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Allowing Tags

I have, for a while, known that tags are often an important part of any website. I did not know exactly how to implement these tags within the github pages system. A little searching and I have found this method which appears to be the best approach as it still makes use of github pages and Jekyll.

I have currently updated all of my posts so that they include a number of tags. I will soon attempt to update the site so that it can make use of these tags.

Sankey Generation

I stumbled upon this post a little while ago. The essence of this visual is that it allows one to visualize the flow of data. The unique feature of this visual is that the width of each pipe represents the magnitude of each flow.

I even made use of this sort of visualization a while back when working on a project.

Sankey Diagram

I currently make use of this free budgeting app, 22seven, which links up with my account and provides me with a way in which to track my expenses.

Conveniently, the app provides the ability to extract your transaction information in a comma separated (csv) format.

I will be working with my friend on this as we both use this app and enjoy its abilities (by the way, this is the same person who worked on the previous project alongside me).

One Way

My house, located within the suburbs, faces onto a one way street. Ever since we moved in, we have always had trouble with drivers coming down the one way illegally. Now, there are cases where people do not know the area and do this without knowing. However, the rate at which people come up and down the one way, with the increasing population and traffic problems are making the situation worse. There is a stop street at the one end of the one way which people often do not stop at, never mind look up the one way to see if someone is coming down the one way. This situation is illustrated by the following image. The dotted line over here indicates the part where the road transitions from a one-way to a normal road.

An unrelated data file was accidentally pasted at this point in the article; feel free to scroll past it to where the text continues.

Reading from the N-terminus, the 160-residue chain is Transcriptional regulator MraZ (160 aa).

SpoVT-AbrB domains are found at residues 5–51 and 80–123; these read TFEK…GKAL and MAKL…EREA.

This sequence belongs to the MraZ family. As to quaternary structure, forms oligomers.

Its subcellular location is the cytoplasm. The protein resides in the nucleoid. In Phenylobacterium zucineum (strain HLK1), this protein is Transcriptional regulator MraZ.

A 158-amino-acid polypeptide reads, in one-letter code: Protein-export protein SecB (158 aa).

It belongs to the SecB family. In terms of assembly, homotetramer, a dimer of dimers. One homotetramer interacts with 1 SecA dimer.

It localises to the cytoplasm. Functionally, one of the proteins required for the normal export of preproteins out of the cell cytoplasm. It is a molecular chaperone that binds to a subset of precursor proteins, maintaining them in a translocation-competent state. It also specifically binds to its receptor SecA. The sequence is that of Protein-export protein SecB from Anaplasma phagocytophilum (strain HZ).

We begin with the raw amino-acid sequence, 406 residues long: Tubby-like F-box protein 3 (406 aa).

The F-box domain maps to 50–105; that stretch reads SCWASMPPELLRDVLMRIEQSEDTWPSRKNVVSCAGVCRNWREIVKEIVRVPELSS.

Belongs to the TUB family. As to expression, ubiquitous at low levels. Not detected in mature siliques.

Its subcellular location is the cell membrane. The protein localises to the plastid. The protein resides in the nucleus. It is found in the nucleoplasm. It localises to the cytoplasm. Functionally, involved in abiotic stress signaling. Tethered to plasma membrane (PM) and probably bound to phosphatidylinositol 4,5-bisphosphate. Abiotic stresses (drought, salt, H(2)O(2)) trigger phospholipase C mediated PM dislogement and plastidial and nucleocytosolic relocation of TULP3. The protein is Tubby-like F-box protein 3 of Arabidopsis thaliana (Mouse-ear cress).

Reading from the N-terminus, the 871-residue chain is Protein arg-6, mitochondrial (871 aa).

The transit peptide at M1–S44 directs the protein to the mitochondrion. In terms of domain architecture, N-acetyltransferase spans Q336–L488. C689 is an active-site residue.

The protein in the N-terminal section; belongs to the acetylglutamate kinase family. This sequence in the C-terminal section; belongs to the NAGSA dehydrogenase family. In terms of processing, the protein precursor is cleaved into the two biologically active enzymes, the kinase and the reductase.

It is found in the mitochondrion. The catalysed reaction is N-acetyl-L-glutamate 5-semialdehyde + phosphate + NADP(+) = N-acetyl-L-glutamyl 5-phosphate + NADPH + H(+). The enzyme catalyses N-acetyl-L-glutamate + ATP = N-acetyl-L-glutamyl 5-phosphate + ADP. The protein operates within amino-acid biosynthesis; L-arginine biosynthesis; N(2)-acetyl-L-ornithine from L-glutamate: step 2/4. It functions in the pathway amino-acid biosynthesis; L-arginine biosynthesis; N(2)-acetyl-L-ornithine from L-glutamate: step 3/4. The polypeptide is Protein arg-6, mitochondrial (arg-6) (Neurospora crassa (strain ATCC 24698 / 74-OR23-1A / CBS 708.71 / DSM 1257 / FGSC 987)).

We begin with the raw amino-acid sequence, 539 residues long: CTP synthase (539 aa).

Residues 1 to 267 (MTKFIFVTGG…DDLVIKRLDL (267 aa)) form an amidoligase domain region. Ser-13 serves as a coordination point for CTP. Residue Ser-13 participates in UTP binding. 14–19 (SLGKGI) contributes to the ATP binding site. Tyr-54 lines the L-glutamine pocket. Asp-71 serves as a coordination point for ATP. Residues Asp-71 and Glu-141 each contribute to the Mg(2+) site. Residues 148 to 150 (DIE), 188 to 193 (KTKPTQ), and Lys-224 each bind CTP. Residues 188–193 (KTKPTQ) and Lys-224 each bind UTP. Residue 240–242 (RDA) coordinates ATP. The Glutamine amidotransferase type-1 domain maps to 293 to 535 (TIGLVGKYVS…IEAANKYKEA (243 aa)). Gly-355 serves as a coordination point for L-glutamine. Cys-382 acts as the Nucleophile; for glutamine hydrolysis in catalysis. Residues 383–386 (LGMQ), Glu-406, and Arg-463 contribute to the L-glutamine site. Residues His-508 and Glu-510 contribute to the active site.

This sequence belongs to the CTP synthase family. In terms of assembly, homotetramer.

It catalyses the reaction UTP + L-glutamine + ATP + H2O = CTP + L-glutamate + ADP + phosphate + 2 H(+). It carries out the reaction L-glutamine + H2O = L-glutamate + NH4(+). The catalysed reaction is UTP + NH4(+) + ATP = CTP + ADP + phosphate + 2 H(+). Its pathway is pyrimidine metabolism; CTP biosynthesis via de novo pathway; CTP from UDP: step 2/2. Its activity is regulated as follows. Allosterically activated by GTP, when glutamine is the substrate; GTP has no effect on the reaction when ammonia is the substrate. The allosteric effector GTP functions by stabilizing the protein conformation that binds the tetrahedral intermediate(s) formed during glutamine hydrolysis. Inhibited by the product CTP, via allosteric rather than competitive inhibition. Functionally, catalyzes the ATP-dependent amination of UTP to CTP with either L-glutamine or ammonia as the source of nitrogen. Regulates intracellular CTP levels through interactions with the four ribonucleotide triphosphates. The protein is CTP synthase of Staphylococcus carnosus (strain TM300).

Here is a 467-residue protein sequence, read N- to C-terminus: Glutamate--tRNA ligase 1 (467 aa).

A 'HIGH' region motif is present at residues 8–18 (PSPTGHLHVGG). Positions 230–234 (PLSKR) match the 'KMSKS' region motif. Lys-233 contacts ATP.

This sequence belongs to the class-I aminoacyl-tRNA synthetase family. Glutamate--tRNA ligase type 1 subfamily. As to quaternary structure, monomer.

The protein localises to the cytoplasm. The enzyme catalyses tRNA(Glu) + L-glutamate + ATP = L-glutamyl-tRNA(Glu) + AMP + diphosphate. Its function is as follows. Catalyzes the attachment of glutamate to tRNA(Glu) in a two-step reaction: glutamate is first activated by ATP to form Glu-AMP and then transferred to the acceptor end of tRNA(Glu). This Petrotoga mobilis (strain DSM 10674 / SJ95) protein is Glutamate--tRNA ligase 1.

Naturally, as you can see, my house is relatively near the transition. So, technically, I could simply go down the one way. I don’t. I go up the road and around the triangular block to go in some directions. However, as you can see, by the time the cars get to this point on the road, they have picked up some significant speed; if they know they are in the wrong, then it is highly likely that they are trying to get out of that section as fast as possible as well. This, has not yet (to my knowledge), led to any accidents.

I am going to attempt to create a system to try and stop this. Or at least have some fun tracking these people going down the one way.

The advent of networked cameras has made this a possibility. All that I need to do is be able to run some cable down to the gate, set up a camera, and set up some sort of tracking system for these cars.

At the moment, I have created a repository to make use of for the process.

An added benefit to installing cameras down by the gate is that we will then actually have a camera down by the gate to see when visitors are outside (which is really convenient as they currently hoot at the gate).

There are also currently a number of machine learning algorithms (and many datasets out there for vehicles) that I will attempt to make use of in conjunction with OpenCV (I am going to try Python before I attempt to use Matlab) to perform this.

Converting ebooks

Calibre, the ebook library offers the ability to convert ebooks from and to multiple formats. It also has a CLI utility. There are a number of options for the conversion. The following command illustrates a simple conversion from one format to another.

./ebook-convert.exe "book.epub" "book.mobi" --pretty-print --enable-heuristics

Removing Sensitive Information from Git

There may be a case that you have a git repository that you wish to make public, or distribute to others. In addition to this, there may be sensitive information on this repository that you do not wish to distribute.